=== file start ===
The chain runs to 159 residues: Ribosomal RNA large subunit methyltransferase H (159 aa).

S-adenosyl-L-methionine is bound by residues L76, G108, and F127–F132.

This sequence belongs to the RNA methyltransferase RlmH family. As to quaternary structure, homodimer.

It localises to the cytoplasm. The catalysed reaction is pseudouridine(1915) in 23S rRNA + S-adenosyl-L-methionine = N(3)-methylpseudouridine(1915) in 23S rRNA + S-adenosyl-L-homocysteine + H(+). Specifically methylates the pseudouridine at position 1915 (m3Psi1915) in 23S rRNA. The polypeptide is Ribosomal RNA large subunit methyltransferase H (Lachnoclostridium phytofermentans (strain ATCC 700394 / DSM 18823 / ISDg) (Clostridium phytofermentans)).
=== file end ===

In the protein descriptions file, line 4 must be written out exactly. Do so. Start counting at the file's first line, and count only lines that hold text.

It localises to the cytoplasm. The catalysed reaction is pseudouridine(1915) in 23S rRNA + S-adenosyl-L-methionine = N(3)-methylpseudouridine(1915) in 23S rRNA + S-adenosyl-L-homocysteine + H(+). Specifically methylates the pseudouridine at position 1915 (m3Psi1915) in 23S rRNA. The polypeptide is Ribosomal RNA large subunit methyltransferase H (Lachnoclostridium phytofermentans (strain ATCC 700394 / DSM 18823 / ISDg) (Clostridium phytofermentans)).